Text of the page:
The restrictions on gender-affirming assistance for trans youth are part of a larger group of bills pending that would affect LGBTQ people in the state.

What’s not clear is how these bills will weather a looming wave of litigation. North Carolina Democrats have warned of lawsuits that could result from the enactment of these bills. They pointed to recent cases where similar laws have been blocked and even overturned by federal judges.

A Florida ban on gender-affirming care for transgender minors was temporarily blocked in early June, and a couple of weeks later a similar ban in Arkansas was overturned by a judge who found the law violated the right process and the equal protection clauses of the 14th amendment.

Fear and misinformation about this health care don’t stand up to scrutiny, said Elizabeth Barber, a policy analyst at the NC ACLU. The ACLU has brought challenges to similar laws in other states.

Bills affecting transgender youth at a glance

Senate bill 631: Prohibits public health facilities of the UNC Health System or its affiliates, state institutions, or local health departments from providing children with gender-affirming care, including gender transition surgery, puberty-blocking drugs, or sex hormones cross. No state funds can be used for gender transition procedures.

State: Senate and House approved, returned to the Senate by competition

House law 808: Prohibits all medical professionals from providing gender-affirming care to minors, with some exceptions. This includes carrying out gender transition procedures and providing puberty-blocking drugs and cross-sex hormones, and state funds cannot be used.

Status: Senate committees passed, was sent back to the House which agreed with the Senate changes. Bill has been sent to Gov. Roy Cooper for his signature/veto.

House Bill 574: Prevents transgender women from playing on women’s sports teams at the middle, high school, and college levels.

Status: approved by the House and Senate, returned to the House for competition.

Senate bill 49: Statement of parental rights, would oblige public school staff to inform parents if a child asks to use a different name/pronoun; limits discussion of sexuality issues in K-4 grades; it gives parents the ability to sue school systems.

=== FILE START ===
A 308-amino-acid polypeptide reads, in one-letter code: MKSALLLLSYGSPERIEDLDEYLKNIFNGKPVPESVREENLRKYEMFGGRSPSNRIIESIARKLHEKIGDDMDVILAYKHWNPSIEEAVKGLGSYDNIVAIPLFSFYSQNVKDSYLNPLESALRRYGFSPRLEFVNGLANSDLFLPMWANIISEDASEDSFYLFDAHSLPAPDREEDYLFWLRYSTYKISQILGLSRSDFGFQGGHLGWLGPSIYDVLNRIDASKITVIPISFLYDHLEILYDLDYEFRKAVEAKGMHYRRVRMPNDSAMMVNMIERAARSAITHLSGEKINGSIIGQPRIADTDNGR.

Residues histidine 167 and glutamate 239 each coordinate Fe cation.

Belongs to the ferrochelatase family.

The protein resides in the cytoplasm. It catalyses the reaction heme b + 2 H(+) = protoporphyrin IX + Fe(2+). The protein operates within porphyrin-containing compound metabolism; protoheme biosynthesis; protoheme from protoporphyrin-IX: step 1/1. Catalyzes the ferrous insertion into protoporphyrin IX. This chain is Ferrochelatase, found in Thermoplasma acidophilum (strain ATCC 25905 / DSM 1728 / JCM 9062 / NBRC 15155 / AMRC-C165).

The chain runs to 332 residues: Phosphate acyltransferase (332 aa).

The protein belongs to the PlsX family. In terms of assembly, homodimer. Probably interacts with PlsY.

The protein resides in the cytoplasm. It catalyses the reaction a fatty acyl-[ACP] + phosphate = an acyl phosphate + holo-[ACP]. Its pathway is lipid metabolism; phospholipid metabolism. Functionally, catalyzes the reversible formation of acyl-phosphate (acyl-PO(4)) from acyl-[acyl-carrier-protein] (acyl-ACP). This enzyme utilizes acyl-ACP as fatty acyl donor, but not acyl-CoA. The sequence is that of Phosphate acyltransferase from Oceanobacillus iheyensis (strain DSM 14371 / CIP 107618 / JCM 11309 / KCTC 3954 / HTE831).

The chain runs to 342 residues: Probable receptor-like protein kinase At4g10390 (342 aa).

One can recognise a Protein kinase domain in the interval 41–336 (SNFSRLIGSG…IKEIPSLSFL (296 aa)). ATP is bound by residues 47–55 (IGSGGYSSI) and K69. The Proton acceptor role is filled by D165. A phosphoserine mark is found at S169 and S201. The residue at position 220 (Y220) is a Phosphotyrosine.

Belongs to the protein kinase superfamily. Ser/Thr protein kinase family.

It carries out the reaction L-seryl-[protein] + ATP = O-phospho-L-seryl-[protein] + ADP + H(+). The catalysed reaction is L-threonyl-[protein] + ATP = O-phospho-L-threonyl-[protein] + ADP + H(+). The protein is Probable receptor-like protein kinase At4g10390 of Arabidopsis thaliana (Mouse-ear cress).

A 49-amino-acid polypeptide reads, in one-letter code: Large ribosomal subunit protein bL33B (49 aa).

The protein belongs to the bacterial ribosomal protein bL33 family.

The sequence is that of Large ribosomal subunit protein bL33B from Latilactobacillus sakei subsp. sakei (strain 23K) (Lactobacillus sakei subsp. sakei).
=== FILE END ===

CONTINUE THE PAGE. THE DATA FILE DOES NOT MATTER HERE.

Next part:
It hurts trans youth and it has to stop, she said at Tuesday’s rally. Science, medicine, and the law are clear: Gender-affirming assistance is needed to ensure that trans children in Arkansas, North Carolina and elsewhere can thrive and be healthy.

The bills come during Pride Month

Just hours before House Bill 808 was finally passed in the House of Representatives, leaders of the North Carolina Department of Health and Human Services hosted a virtual panel on health disparities for LGBTQ communities in North Carolina.

A department spokesperson told NC Health News the panel was planned in recognition of Pride Month and was not a response to any bill coming from the legislature.

Health and Human Services Secretary Kody Kinsley, who has spoken candidly about his experiences as a gay man, was joined by representatives from several advocacy organizations, including Equality NC, during the discussion. When asked what could be done to depoliticize public health, Kinsley replied that he is concerned that we have a science-based, fact-based literacy in our country that is very low.

A screenshot of a man in glasses and a blue shirt speaking during an online panel
North Carolina Department of Health and Human Services Secretary Kody Kinsley speaks during an online panel discussing health care disparities for LGBTQ communities in North Carolina on June 28, 2023. Credit: Screenshot from NC DHHS Zoom Facebook live event

One of the great shortcomings encountered during the COVID-19 pandemic was the inability of public health communities to translate their knowledge into information that the public could easily understand.

Waving an academic journal and pointing to a fact isn’t enough to educate the public, Kinsley said.

Another fundamental principle of public health is about interfering in people’s lives as little as possible for the most valuable outcome, Kinsley said.

During the debate on House Bill 808, Republicans and Democrats had been opposing each other with references to several research studies on gender-affirming treatment. Neither side has reached consensus on the efficacy and appropriateness of such treatment.

Kinsley never mentioned any specific policies during the discussion, although Artie Hartsell, director of strategic initiatives at Equality NC, did refer to gender-affirming care bills toward the panel’s conclusion.

We are in a time where rhetoric and misinformation are so rampant that we are seeing treatments withdrawn and treatments stigmatized that have been around for a long time, Hartsell said.